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Sports With Vince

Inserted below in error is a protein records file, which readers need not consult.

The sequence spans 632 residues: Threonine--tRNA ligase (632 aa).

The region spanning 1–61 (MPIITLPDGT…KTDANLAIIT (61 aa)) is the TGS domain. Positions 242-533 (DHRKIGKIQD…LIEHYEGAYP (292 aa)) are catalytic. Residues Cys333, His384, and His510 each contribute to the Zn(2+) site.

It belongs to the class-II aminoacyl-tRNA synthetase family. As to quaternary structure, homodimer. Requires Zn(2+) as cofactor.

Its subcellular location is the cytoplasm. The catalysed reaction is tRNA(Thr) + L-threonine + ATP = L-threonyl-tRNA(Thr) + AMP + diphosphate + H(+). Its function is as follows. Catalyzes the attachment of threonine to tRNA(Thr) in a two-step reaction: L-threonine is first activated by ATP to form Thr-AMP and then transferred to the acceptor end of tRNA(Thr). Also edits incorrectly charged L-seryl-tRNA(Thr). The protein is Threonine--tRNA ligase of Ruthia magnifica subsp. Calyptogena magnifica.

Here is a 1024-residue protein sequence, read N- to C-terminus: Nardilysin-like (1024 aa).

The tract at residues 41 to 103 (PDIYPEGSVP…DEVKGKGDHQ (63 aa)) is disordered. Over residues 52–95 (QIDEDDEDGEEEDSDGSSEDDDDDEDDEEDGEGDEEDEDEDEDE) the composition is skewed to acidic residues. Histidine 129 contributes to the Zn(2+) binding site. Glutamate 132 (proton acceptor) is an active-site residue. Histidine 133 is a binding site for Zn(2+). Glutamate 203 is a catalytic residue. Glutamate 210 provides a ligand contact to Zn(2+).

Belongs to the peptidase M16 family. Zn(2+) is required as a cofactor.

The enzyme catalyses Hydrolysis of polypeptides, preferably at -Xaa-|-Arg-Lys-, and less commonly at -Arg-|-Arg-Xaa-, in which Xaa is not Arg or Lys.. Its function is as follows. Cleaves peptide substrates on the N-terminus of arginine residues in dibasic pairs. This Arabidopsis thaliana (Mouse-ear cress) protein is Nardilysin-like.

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f o COLLEGE FOOTBALL O The stage s being set as the two perennial midwestern collegate football powers are heading for another classic showdown this year. Be t destiny, be t in the cards or be it fate, the Big Ten's biggest, fastest, strongest and best-coached teams will be clashing again on November 20 to decide who will ourney to the Rose Bowl n Pasadena. i The Michigan Wolverines, under the direction of Bo Schembechler, gave the University of Wisconsin a sound thrashing n their season opener, 40-27. Bo, the third winningest active coach in the country, was concerned, however, that his defensive stalwarts permitted the Badgersto light up the scoreboard as often as they did. The Wisconsin total represented more points than the "Ma7e and Blue" troops from Ann Arbor usually allow in the first half of the season. Consequently, for the first time in years, the Michigan defense is suspect. Regardless of their opponents' tally, however, Michigan no doubt will come out on top. Bois guiding his troops toward the traditional championship struggle against the Buckeyes of Ohio State. Woody Hayes disposed of the troubled Michigan State Spartans in convincing fashion last week, 49-21 . His army from Columbus would like nothing better than to stick Michigan with yet another loss come late November. After consecutive heartbreaks at the hands of Ohio State, it appears the trend may change after all. With the law of averages on their side and the seasoned Ricky Leach at the helm, t seems ineviti able that Michigan will avoid { defeat in 76. V Yet, grabbing the national k charriDionship is another matter. Both Michigan and Ohio State, conservative n their approach to the game, have proven themselves incapable of knocking off the high-powered west coast teams in post-season play. The fact remains that the wide open, pro-oriented passing of-' fenses of USC, Stanford and UCLA have proven themselves too much for Big Ten teams to corral. o TEAM CANADA o It does my heart good to see Team Canada make short order of the Soviet and Czechoslovakian hockey teams in the Canadian Cup Tournament. Seems like years that the Russian "amateurs" have been claiming themselves to be the best in the world. After knocking off the Soviet team earlier n the week, Team Canada faced the disciplined Czechs Wednesday evening n a game that was reminiscent of the 1972 Olympic basketball fiasco where the U.S. team twice n one game beat their Russian opponents yet were somehow robbed of their gold medal. Once at the buzzer and again n overtime, goals by Team Canada were disallowed. At 11 :38 of sudden death, however, Darryl Sittler slapped home a 25-foot shot that eed the game at 5-4 and enabled Team Canada to skate away with the $35,000 trophy and $150,000 purse. To represent their homeland, Team Canada put together one of the best fields of stars ever assembled for international competition. And in so doing, they re-established the fact, before a full house in Montreal, that Canadians reign supreme in the world of hockey. Unfortumately, not one Red Wing represented the Detroit organization in the tournament. o CHAMPIONSHIPS o It's been eight long years since the City of Detroit has enoyed a professional championship of any sort. In 1968 the Detroit Tigers won the World Series. Since then Jim Campbell has rested on his laurels. In ten years general manager Russ Thomas of the Lions has given us nothing but agonizing, lackluster squads who turn up losers again and again. During Delvecchio's tenure, the Red Wings still find themselves plagued with little talent. The general managers of Detroit athletic organizations prove to be the thorn in our sides. The only ray of hope, the only bright spot of the future, rests with the Pistons' Herb Brown and Osear Feldman. No m pions in the City of Detroit, m yet the fans pay on and on f and on ... T